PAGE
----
Is it possible for their spouse to waive his/her homestead rights? If so, how?”
Why Would a Spouse Waive Homestead Rights?
More often than not, one spouse has already provided for the other spouse through their estate planning documents, insurance policies, or payable on death accounts and would like to devise their homestead per their testamentary wishes.
The issue here arises from the fact that the Florida Constitution restricts either spouses’ ability to devise their homestead in their will. For example, if Spouse A wants to leave his homestead to his brother (instead of his spouse), he cannot leave his homestead to his brother in his will if he is survived by his spouse or minor child.
So what then happens when Spouse A has no minor children, and Spouse B wants to waive his/her rights in the homestead?
Florida Senate Bill 512
Before the 2018 Florida legislative session, either spouse could waive their various spousal rights pursuant to 732.702 which provides:
The rights of a surviving spouse to an elective share, intestate share, pretermitted share, homestead, exempt property, family allowance, and preference in appointment as personal representative of an intestate estate or any of those rights, may be waived, wholly or partly, before or after marriage, by a written contract, agreement, or waiver, signed by the waiving party in the presence of two subscribing witnesses.”
In other words, either spouse can waive their spousal rights via contract. Often, this is accomplished via a prenuptial or post-nuptial agreement where one or both spouses waive their homestead rights, rights to alimony, etc.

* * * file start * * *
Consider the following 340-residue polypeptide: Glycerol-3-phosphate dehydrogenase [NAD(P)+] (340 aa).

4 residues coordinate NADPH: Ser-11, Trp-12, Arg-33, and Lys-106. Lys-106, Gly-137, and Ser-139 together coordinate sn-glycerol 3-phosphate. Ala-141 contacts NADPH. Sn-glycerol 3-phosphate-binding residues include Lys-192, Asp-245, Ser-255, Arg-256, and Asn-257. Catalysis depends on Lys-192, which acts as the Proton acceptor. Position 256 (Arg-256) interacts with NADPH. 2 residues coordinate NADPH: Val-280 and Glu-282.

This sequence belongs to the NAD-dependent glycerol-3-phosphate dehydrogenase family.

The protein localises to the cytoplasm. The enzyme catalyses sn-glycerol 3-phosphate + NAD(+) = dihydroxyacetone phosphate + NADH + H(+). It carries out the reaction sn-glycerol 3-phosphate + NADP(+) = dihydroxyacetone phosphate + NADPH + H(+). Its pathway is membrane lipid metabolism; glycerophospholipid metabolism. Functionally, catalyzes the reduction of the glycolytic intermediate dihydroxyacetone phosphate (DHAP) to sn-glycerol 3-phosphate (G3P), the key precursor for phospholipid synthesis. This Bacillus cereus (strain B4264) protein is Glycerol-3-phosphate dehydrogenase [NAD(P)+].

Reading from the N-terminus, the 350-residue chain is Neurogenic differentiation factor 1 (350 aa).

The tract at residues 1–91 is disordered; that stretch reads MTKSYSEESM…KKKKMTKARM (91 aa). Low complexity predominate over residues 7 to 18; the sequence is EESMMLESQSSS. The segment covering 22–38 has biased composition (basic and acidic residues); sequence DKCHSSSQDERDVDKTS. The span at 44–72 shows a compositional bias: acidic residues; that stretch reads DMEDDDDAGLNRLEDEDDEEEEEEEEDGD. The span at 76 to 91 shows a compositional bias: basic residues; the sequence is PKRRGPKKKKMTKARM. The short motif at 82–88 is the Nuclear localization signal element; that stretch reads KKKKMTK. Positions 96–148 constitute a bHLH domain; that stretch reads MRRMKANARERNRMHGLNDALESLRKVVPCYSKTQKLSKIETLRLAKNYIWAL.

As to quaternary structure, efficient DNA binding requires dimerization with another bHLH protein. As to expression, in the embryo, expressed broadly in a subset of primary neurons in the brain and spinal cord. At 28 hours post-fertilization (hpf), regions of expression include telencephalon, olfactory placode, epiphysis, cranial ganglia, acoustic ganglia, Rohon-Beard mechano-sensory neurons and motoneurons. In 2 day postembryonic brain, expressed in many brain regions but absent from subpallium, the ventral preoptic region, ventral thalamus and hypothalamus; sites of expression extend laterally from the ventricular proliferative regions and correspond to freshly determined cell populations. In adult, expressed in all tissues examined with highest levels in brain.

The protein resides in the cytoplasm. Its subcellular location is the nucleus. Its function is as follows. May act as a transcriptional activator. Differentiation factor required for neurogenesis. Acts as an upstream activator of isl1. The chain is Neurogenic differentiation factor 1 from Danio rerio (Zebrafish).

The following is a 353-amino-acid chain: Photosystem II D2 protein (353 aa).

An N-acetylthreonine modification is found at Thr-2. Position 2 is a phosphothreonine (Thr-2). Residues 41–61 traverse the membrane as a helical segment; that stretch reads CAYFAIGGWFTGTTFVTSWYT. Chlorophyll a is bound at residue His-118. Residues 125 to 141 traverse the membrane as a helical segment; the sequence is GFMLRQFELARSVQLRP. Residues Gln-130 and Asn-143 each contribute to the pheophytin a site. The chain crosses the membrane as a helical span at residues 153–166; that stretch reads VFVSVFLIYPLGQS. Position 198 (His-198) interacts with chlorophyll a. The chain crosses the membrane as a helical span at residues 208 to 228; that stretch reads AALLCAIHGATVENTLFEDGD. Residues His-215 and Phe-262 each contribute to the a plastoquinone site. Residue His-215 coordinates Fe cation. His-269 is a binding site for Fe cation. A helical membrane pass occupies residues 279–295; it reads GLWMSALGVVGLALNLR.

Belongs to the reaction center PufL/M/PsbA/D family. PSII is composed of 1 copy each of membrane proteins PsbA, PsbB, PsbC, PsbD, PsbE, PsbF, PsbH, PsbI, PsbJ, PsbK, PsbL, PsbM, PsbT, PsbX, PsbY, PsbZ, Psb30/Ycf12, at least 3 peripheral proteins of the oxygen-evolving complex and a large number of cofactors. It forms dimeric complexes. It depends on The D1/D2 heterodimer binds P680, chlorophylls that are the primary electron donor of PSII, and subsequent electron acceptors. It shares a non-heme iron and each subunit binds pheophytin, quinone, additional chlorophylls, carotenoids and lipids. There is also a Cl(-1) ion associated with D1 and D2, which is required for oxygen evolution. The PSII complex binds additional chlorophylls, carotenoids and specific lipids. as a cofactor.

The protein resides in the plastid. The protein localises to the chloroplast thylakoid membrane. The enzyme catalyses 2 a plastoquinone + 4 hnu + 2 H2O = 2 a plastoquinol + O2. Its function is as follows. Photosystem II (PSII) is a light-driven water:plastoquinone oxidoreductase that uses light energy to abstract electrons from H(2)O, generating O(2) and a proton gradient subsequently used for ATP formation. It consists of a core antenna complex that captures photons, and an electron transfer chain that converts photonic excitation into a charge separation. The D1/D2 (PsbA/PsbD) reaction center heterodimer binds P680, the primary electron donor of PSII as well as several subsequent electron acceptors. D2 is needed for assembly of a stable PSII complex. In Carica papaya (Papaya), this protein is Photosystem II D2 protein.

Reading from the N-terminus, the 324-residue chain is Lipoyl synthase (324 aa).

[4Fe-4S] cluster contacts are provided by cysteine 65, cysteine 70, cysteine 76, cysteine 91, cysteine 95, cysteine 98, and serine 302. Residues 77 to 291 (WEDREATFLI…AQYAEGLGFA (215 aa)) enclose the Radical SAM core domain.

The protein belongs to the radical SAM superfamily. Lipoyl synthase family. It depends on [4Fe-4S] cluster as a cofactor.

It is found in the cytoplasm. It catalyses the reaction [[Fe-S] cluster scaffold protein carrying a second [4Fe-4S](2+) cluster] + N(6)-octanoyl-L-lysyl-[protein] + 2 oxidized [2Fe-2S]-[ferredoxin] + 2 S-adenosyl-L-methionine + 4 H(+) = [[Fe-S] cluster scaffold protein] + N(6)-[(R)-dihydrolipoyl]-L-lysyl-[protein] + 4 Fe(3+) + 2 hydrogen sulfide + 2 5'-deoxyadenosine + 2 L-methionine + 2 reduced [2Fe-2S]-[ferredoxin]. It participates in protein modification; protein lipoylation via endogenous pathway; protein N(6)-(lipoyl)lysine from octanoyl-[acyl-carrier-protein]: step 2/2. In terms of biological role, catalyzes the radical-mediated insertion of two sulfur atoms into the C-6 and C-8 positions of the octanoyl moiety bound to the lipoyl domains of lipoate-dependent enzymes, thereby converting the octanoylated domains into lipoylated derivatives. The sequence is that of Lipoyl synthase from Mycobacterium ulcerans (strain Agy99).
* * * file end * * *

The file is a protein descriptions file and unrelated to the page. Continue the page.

During the 2018 Legislative session, the Florida Legislature created a new option relating to waiver of homestead rights by passing SB 512 which added section 732.7025 to the Florida Statutes. Section 732.7025 established a simple way to waive homestead rights by executing a deed that contains specific language provided by the statute.
Waiver of Homestead Rights Through Deed
The new statute provides that a spouse waives his or her right as a surviving spouse with respect to the devise restrictions (such as through a will) under s. 4(c), Article X of the Florida Constitution when specific language is included in a deed.
For example, if Spouse B wanted to allow Spouse A to devise their homestead through Spouse A’s will, then he could execute a deed from himself to Spouse A that contained the following language:
“By executing or joining this deed, I intend to waive homestead rights that would otherwise prevent my spouse from devising the homestead property described in this deed to someone other than me.”
Keep in mind that executing a deed with the above language does not waive the creditor protections afforded by homestead nor does it waive the requirement of spousal joinder in any deed selling homestead property to a third-party. Simply stated, if Spouse B executes a deed to Spouse A with the above-referenced language, then Spouse B is only waiving the devise restrictions provided by the Florida Constitution. As a result, Spouse A could not sell the homestead to a third party without Spouse B’s signature on the deed.
As with all real estate matters, please consult with your attorney. If you have any questions regarding homestead and homestead rights, please contact me at firstname.lastname@example.org or by phone at 239-344-1125.